When might you consider challenging a will?

On Behalf of | May 30, 2023 | Probate And Estate Administration |

Drafting a will is an essential element of managing an individual’s estate. The document guides the distribution of property after a person’s death and can even do so in a way that minimizes Pennsylvania’s inheritance tax.

However, situations can occur where a will’s contents seem unreasonable or inconsistent with the decedent’s expressed wishes. The following instances describe when an interested party may have grounds to challenge a will.

Suspicion of fraud or forgery

Creating and signing a will is a serious matter that requires the testator to be aware of the consequences of the action. If someone encouraged the testator to sign under a pretense, the will is invalid. An example of such fraud is if the testator signs while believing the will to be another kind of document fulfilling a different purpose.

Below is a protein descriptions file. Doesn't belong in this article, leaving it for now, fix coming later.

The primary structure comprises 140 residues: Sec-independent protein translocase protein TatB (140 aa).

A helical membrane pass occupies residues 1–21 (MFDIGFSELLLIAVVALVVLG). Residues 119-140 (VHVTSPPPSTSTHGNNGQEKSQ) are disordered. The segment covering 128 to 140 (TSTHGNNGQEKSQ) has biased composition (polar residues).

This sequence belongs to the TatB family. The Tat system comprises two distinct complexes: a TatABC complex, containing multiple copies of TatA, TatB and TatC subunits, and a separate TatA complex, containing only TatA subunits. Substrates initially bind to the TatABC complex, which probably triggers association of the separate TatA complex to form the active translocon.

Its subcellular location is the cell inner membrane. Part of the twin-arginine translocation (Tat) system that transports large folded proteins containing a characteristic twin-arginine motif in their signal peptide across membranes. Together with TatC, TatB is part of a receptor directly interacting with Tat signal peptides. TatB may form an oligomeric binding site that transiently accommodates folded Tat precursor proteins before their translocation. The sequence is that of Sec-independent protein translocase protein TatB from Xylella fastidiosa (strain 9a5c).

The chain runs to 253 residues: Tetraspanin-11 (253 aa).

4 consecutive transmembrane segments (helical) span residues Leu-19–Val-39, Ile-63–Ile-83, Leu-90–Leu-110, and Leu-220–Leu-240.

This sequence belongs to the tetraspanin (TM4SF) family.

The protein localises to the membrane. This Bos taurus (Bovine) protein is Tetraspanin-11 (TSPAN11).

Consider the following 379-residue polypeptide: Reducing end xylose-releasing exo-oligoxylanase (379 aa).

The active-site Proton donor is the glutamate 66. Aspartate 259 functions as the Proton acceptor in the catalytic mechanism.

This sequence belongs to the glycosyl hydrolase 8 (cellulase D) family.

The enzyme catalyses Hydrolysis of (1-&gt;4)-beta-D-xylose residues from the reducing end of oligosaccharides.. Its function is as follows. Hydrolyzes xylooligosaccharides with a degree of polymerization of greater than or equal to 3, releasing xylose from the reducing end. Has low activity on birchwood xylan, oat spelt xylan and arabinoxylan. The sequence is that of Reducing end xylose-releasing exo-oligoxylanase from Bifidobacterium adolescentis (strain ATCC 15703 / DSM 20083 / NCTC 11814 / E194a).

As with other contracts and legal documents, forgery nullifies a will. This kind of falsification could include someone signing the will for the testator or someone adding or removing content without the testator’s knowledge.

The possibility of incapacity or undue influence

A will is not valid if the testator signs under coercion from another party. Threats or excessive persuasion are unacceptable.

Also, if a person signs a will while lacking the mental capacity to understand its significance, the document could be null and void. For example, the court could rule that a person under the influence of medication or alcohol was not competent to sign the form.

While any of the preceding reasons could motivate a probate court to reject a will, the evidence must be clear and convincing. A judge will likely uphold the document if the contesting party does not have a strong case.